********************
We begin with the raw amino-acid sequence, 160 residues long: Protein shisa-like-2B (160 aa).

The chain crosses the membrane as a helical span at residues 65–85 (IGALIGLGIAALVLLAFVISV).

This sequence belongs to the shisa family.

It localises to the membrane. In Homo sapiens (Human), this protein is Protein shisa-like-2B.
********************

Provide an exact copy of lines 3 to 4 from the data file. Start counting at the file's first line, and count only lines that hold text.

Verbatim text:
This sequence belongs to the shisa family.

It localises to the membrane. In Homo sapiens (Human), this protein is Protein shisa-like-2B.